There are three key questions in the design of any epidemic       facilities to continuously wear ꢁFull PPE’ just in case a patient
response: how to protect the responders; how to reduce the        with non-specific symptoms turns out to be suffering from
number of infected people, i.e. the incidence of the disease;     Ebola. Burial teams complain that the yellow suits and
and how to reduce the number of dead, i.e. the lethality of       facemasks provoke fear and aggression, resulting in physical
the disease. These questions are framed within the timescale      attacks. Attempting to address these problems, MSF France
and geographical spread of an epidemic, the social and            trialled algorithms in Nord Kivu health facilities to recommend
political dimensions of the response and the activities of the    the appropriate configuration of PPE according to the probable
institutions in charge of it. The aim should be to minimise the   risk each patient poses to the health worker. ALIMA, a French,
negative political and socio-economic consequences of the         African-based NGO, developed the CUBE, a transparent bio-
epidemic, or at least not exacerbate them.                        secure unit designed to facilitate the monitoring and care of
                                                                  Ebola patients while reducing time health workers spend in PPE.
In the aꢀermath of the West African epidemic, MSF CRASH
and Epicentre, an MSF satellite institution in charge of          Meanwhile, a vaccine shown to confer protection against
epidemiology, began a research study to investigate different      infection from ten days aꢀer administration was supposed
practices proposed or tested by responders to address these       to be available to all ꢁfrontline’ Ebola workers in DRC. Despite
questions. Following the Nord Kivu outbreak this work will        initial concerns, acceptance was high and there was consistent
be reviewed and updated, to inform future approaches to           demand for vaccination. However, a number of challenges
Ebola and epidemics in general. Some initial considerations       and shortcomings limited the full impact of the intervention.
are detailed here.                                                First, traditional healers and staff in private clinics provide a
                                                                  considerable proportion of health services in DRC and are at high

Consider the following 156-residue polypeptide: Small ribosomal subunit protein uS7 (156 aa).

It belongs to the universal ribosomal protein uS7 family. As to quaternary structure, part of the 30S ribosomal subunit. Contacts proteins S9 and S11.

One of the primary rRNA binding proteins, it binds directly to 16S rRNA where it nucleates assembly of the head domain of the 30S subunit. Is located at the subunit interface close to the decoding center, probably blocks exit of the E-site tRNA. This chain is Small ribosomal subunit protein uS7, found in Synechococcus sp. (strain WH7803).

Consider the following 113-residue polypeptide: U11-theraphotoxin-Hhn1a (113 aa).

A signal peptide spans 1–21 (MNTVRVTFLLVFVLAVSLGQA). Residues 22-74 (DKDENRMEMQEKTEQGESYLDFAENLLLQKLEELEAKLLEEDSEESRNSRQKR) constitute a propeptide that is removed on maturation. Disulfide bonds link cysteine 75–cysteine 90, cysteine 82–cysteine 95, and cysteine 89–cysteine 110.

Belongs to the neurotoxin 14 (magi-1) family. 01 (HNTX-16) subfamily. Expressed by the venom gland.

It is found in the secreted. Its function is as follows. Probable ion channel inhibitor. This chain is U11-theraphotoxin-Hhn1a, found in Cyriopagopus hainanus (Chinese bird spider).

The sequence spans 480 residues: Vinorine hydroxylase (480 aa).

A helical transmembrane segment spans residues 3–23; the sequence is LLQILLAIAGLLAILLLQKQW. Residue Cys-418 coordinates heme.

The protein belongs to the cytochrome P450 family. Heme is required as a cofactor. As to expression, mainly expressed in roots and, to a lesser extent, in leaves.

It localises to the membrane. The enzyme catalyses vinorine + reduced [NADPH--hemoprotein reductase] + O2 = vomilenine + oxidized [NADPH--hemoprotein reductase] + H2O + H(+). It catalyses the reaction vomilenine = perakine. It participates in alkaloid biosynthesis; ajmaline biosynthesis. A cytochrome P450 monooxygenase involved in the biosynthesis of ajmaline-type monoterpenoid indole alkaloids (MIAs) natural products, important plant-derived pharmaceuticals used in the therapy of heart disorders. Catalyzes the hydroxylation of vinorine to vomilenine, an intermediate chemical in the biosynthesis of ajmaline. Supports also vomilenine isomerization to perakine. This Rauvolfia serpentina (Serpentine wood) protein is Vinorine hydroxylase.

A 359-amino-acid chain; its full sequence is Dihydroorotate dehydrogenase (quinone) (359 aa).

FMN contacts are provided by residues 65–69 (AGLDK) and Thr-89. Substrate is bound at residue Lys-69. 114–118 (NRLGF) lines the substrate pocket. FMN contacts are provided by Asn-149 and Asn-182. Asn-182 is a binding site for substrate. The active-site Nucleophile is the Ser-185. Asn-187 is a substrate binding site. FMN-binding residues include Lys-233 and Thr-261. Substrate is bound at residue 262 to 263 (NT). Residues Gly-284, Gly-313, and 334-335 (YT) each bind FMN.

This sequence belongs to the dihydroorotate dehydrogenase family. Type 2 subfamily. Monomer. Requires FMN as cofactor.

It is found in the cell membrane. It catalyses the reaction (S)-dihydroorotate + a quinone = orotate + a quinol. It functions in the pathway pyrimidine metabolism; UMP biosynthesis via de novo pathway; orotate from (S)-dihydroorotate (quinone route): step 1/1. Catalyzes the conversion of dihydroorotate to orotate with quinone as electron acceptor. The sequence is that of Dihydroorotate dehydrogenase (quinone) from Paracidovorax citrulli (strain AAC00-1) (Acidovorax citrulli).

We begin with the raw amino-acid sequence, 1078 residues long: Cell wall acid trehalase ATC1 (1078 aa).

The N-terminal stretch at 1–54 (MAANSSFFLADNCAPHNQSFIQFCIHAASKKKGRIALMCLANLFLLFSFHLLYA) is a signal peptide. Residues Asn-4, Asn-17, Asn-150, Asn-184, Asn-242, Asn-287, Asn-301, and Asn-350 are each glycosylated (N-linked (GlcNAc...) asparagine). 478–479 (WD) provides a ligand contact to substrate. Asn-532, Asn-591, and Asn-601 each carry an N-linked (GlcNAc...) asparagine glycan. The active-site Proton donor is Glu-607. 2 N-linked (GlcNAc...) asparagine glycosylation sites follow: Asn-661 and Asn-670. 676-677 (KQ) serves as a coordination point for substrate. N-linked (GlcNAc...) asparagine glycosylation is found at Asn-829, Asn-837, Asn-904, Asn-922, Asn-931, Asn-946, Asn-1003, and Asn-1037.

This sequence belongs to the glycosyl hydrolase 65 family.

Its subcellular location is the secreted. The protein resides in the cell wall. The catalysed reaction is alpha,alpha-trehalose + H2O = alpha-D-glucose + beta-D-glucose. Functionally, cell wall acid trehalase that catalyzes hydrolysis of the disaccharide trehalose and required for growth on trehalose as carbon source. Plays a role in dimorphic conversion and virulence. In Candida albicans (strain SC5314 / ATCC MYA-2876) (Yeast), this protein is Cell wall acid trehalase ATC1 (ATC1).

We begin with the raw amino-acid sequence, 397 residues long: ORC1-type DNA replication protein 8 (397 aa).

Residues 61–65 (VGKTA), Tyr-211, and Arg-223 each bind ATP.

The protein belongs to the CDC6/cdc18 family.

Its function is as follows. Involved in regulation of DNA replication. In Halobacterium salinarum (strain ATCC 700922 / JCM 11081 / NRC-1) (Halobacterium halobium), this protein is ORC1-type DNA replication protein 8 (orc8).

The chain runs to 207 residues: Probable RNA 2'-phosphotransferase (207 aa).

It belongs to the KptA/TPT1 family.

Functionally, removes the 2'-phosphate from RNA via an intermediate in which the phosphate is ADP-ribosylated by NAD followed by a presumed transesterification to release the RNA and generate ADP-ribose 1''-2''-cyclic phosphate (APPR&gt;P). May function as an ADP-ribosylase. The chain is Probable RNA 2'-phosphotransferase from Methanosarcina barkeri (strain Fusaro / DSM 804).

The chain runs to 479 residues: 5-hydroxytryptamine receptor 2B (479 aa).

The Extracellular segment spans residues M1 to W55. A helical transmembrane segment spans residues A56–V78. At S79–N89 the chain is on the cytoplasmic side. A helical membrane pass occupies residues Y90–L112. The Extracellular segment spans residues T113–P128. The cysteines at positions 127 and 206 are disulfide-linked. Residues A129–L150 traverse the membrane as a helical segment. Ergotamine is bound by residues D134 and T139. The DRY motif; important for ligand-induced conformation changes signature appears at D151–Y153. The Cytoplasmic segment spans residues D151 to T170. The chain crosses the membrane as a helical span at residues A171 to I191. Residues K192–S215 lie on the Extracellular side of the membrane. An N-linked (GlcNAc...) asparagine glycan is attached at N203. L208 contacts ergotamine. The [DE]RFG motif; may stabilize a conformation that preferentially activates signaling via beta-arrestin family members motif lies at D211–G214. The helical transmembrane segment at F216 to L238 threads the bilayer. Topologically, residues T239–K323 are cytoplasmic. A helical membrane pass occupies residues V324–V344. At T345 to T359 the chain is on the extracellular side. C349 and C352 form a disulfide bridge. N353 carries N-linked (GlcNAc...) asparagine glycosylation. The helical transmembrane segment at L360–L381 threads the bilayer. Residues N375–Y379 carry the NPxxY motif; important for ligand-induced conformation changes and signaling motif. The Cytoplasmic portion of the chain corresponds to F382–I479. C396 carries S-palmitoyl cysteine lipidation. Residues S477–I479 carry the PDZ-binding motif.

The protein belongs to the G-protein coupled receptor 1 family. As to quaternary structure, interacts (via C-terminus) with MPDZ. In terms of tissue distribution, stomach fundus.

Humanitarian Exchange Number 77 March 2020 | 05
risk of infection, but were not included in the eligibility criteria.   was also important, as vaccinating health workers did not prevent
Second, although few eligible workers refused, not all eventually       transmission from patient to patient linked to poor hygiene
received a vaccine. Waiting lists were long and the vaccination         practices within health facilities, such as the sharing of beds or
process, under the management of WHO and the Congolese                  the reuse of medical equipment. The third major risk factor for
Ministry of Health (MOH), was complex and slow, partly as a             infection in DRC was participation in funeral rites.
result of uncertainty about the use and study of an unregistered
product. Some MSF and MOH staff working in MSF facilities                Disease control practices that rely on behaviour change are
believed that they were not allowed time away from work;                slow and can be resisted. For example, it is unrealistic to expect
side-effects of vaccination can be debilitating and last several         family members to stop caring for sick loved ones, the main risk
days. Some reported that high demand for limited stocks had             factor behind community transmission. The sick in Nord Kivu are
made the vaccine a commodity, and suspected that their dose             usually cared for at home, with visits to local traditional healers,
had been sold to someone else. Despite these shortcomings,              pharmacies or clinics. Government health facilities are considered
however, the use of the vaccine during the Nord Kivu epidemic           mainly for illnesses that are not resolving, with relatives staying
is likely to be the primary reason for the significant reduction in     to provide general nursing care. The practice of separating sick
health worker infections compared to West Africa.                       patients from their family to isolate them in an Ebola centre is
                                                                        considered unacceptable, and centres are unwelcoming and
In addition to preventive vaccination, WHO recommends                   provide little support for families. Caregivers have few options
antibody therapies be considered as prophylaxis for ꢁfrontline’         but to go home and wait to see if they themselves fall sick.